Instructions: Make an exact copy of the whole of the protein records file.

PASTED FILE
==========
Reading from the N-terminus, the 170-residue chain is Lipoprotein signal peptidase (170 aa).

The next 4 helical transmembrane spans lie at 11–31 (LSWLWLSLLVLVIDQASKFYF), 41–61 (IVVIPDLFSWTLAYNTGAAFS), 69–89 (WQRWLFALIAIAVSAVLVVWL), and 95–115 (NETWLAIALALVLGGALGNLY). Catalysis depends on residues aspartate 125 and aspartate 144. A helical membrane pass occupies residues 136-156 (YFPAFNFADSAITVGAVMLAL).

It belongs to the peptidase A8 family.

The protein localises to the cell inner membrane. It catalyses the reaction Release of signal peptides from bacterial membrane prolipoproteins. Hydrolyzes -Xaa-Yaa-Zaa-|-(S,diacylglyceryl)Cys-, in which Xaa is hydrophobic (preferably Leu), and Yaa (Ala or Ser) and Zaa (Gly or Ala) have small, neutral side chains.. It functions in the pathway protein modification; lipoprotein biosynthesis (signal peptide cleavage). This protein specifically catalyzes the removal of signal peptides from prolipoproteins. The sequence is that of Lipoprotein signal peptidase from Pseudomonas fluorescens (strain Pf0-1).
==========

Reading from the N-terminus, the 170-residue chain is Lipoprotein signal peptidase (170 aa).

The next 4 helical transmembrane spans lie at 11–31 (LSWLWLSLLVLVIDQASKFYF), 41–61 (IVVIPDLFSWTLAYNTGAAFS), 69–89 (WQRWLFALIAIAVSAVLVVWL), and 95–115 (NETWLAIALALVLGGALGNLY). Catalysis depends on residues aspartate 125 and aspartate 144. A helical membrane pass occupies residues 136-156 (YFPAFNFADSAITVGAVMLAL).

It belongs to the peptidase A8 family.

The protein localises to the cell inner membrane. It catalyses the reaction Release of signal peptides from bacterial membrane prolipoproteins. Hydrolyzes -Xaa-Yaa-Zaa-|-(S,diacylglyceryl)Cys-, in which Xaa is hydrophobic (preferably Leu), and Yaa (Ala or Ser) and Zaa (Gly or Ala) have small, neutral side chains.. It functions in the pathway protein modification; lipoprotein biosynthesis (signal peptide cleavage). This protein specifically catalyzes the removal of signal peptides from prolipoproteins. The sequence is that of Lipoprotein signal peptidase from Pseudomonas fluorescens (strain Pf0-1).